The Consumer Financial Protection Bureau is warning that an estimated 11 million families—nearly 10% of U.S. households—were significantly behind on their mortgage payments or rent at year-end, a bad sign of how many people might lose their homes once federal relief programs end.
More than 2.1 million households were at least three months behind on their mortgage payments at the end of 2020, a 250% increase from 2019, while 8.8 million rental households were behind on rent, the government agency said Monday, issuing its first report on how the COVID-19 pandemic has impacted housing.
“Put simply: we have very little time to prevent millions of families from losing their homes,” Dave Uejio, the CFPB’s acting director, wrote in a blog post accompanying the report.
Federal relief programs including temporary foreclosure bans on most mortgages and a moratorium on renter evictions have largely shielded the country from a potential housing crisis. But the freeze on evictions is set to expire March 31, and the foreclosure protections will end three months after that. Plenty of people remain at risk of losing their housing, the CFPB said in its report.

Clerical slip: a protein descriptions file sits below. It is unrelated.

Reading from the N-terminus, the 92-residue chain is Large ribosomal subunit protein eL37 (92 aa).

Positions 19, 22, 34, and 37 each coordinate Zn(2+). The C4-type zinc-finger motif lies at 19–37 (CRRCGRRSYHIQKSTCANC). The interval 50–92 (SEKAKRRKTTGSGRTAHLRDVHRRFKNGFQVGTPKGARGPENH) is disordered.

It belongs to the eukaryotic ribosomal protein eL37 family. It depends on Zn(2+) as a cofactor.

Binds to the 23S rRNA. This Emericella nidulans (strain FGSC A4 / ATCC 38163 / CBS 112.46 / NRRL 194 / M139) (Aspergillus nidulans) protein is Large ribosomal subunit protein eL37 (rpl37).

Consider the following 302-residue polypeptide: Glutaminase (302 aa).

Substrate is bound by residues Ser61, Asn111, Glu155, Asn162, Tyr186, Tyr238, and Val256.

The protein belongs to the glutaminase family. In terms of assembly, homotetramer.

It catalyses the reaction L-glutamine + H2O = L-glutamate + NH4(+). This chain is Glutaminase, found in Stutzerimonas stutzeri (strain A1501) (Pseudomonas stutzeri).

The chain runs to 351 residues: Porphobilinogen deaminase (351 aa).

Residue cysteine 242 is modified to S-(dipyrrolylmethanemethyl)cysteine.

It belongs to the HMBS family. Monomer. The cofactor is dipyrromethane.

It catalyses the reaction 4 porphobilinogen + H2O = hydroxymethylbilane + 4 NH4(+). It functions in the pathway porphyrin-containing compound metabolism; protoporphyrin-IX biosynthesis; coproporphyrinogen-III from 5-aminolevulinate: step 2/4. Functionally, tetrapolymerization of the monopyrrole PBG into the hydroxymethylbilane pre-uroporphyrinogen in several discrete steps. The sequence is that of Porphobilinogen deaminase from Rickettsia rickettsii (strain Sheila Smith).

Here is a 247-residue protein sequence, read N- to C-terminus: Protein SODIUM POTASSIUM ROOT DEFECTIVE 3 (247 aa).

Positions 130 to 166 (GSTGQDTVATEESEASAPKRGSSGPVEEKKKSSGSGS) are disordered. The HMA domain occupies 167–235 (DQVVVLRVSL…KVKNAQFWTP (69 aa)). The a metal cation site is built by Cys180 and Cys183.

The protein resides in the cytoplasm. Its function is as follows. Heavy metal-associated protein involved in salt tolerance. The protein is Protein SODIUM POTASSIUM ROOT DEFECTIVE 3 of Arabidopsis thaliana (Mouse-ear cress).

The CFPB will do all that it can to protect families from this fate, Uejio wrote in his blog post, promising to direct the agency’s policy teams to use any available tools to prevent foreclosures and pledging to make sure families understand their options as the agency continues to track the data. Of particular concern, he said, is that Black and Hispanic families are more than twice as likely to report being behind on housing payments as White families.
More than 18% of renter households reported being behind on their rent in December, the CFPB said, including 27% of households with incomes under $25,000.
The number of homeowners behind on their mortgages has doubled from 3% in March 2020 to 6% in December, but we’ve yet to see the true effect of this increase, between the foreclosure bans and federal programs offering people the option to skip payments by entering into forbearance. In fact, foreclosure rates were at historic lows in 2020, even though the 2.1 million households struggling with their mortgages are estimated to owe nearly $90 billion in deferred housing payents.
“I am deeply concerned that a mass wave of evictions and foreclosures will turn millions of families out on the streets,” Uejio wrote. “Such an event will not only be a humanitarian and public health disaster but will have repercussions throughout the housing sector and our economy at large.”